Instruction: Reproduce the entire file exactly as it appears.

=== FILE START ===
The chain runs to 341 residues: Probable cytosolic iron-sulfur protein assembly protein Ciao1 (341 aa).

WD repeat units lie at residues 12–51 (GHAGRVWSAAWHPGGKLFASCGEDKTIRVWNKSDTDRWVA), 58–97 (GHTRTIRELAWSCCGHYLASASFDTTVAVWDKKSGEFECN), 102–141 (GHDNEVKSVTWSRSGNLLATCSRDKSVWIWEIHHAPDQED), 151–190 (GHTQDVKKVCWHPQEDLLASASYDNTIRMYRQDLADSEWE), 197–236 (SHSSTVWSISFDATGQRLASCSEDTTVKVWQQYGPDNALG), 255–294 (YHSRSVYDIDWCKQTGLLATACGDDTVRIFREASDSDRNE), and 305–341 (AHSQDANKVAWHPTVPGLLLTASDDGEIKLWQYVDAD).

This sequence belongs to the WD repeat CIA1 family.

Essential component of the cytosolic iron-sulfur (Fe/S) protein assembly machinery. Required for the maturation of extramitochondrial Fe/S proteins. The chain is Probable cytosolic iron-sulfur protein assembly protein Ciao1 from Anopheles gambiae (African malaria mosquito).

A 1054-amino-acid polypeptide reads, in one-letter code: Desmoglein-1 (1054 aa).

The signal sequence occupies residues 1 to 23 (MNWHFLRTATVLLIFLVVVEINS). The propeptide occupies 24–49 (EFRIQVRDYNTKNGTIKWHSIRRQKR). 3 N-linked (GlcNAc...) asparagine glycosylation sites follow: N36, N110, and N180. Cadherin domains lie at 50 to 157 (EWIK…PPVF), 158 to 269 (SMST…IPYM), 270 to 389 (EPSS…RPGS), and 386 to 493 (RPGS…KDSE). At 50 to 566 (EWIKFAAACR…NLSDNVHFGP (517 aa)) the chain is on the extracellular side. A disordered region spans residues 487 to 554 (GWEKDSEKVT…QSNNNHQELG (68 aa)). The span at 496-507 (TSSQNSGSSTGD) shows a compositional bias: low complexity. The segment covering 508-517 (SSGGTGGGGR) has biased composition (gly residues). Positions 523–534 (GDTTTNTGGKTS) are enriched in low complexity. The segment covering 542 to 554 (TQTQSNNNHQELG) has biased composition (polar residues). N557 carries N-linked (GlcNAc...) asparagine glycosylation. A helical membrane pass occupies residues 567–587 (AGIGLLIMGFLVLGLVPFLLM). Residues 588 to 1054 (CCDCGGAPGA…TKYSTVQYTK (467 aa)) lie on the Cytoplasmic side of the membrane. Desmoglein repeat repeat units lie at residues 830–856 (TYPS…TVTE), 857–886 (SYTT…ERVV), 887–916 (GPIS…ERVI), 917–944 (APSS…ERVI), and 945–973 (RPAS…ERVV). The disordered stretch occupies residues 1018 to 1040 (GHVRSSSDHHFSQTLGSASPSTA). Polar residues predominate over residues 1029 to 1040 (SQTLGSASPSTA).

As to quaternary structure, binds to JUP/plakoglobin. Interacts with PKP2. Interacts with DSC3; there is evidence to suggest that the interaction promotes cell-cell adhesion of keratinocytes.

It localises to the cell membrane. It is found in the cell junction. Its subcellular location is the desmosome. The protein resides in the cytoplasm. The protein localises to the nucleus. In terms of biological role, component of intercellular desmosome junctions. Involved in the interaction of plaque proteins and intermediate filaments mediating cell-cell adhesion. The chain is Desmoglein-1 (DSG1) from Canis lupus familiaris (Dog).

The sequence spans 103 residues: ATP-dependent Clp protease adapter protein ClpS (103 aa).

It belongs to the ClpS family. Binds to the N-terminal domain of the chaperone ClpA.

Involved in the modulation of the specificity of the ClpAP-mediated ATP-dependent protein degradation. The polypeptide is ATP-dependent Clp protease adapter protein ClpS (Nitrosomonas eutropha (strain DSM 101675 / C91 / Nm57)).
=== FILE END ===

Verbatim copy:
The chain runs to 341 residues: Probable cytosolic iron-sulfur protein assembly protein Ciao1 (341 aa).

WD repeat units lie at residues 12–51 (GHAGRVWSAAWHPGGKLFASCGEDKTIRVWNKSDTDRWVA), 58–97 (GHTRTIRELAWSCCGHYLASASFDTTVAVWDKKSGEFECN), 102–141 (GHDNEVKSVTWSRSGNLLATCSRDKSVWIWEIHHAPDQED), 151–190 (GHTQDVKKVCWHPQEDLLASASYDNTIRMYRQDLADSEWE), 197–236 (SHSSTVWSISFDATGQRLASCSEDTTVKVWQQYGPDNALG), 255–294 (YHSRSVYDIDWCKQTGLLATACGDDTVRIFREASDSDRNE), and 305–341 (AHSQDANKVAWHPTVPGLLLTASDDGEIKLWQYVDAD).

This sequence belongs to the WD repeat CIA1 family.

Essential component of the cytosolic iron-sulfur (Fe/S) protein assembly machinery. Required for the maturation of extramitochondrial Fe/S proteins. The chain is Probable cytosolic iron-sulfur protein assembly protein Ciao1 from Anopheles gambiae (African malaria mosquito).

A 1054-amino-acid polypeptide reads, in one-letter code: Desmoglein-1 (1054 aa).

The signal sequence occupies residues 1 to 23 (MNWHFLRTATVLLIFLVVVEINS). The propeptide occupies 24–49 (EFRIQVRDYNTKNGTIKWHSIRRQKR). 3 N-linked (GlcNAc...) asparagine glycosylation sites follow: N36, N110, and N180. Cadherin domains lie at 50 to 157 (EWIK…PPVF), 158 to 269 (SMST…IPYM), 270 to 389 (EPSS…RPGS), and 386 to 493 (RPGS…KDSE). At 50 to 566 (EWIKFAAACR…NLSDNVHFGP (517 aa)) the chain is on the extracellular side. A disordered region spans residues 487 to 554 (GWEKDSEKVT…QSNNNHQELG (68 aa)). The span at 496-507 (TSSQNSGSSTGD) shows a compositional bias: low complexity. The segment covering 508-517 (SSGGTGGGGR) has biased composition (gly residues). Positions 523–534 (GDTTTNTGGKTS) are enriched in low complexity. The segment covering 542 to 554 (TQTQSNNNHQELG) has biased composition (polar residues). N557 carries N-linked (GlcNAc...) asparagine glycosylation. A helical membrane pass occupies residues 567–587 (AGIGLLIMGFLVLGLVPFLLM). Residues 588 to 1054 (CCDCGGAPGA…TKYSTVQYTK (467 aa)) lie on the Cytoplasmic side of the membrane. Desmoglein repeat repeat units lie at residues 830–856 (TYPS…TVTE), 857–886 (SYTT…ERVV), 887–916 (GPIS…ERVI), 917–944 (APSS…ERVI), and 945–973 (RPAS…ERVV). The disordered stretch occupies residues 1018 to 1040 (GHVRSSSDHHFSQTLGSASPSTA). Polar residues predominate over residues 1029 to 1040 (SQTLGSASPSTA).

As to quaternary structure, binds to JUP/plakoglobin. Interacts with PKP2. Interacts with DSC3; there is evidence to suggest that the interaction promotes cell-cell adhesion of keratinocytes.

It localises to the cell membrane. It is found in the cell junction. Its subcellular location is the desmosome. The protein resides in the cytoplasm. The protein localises to the nucleus. In terms of biological role, component of intercellular desmosome junctions. Involved in the interaction of plaque proteins and intermediate filaments mediating cell-cell adhesion. The chain is Desmoglein-1 (DSG1) from Canis lupus familiaris (Dog).

The sequence spans 103 residues: ATP-dependent Clp protease adapter protein ClpS (103 aa).

It belongs to the ClpS family. Binds to the N-terminal domain of the chaperone ClpA.

Involved in the modulation of the specificity of the ClpAP-mediated ATP-dependent protein degradation. The polypeptide is ATP-dependent Clp protease adapter protein ClpS (Nitrosomonas eutropha (strain DSM 101675 / C91 / Nm57)).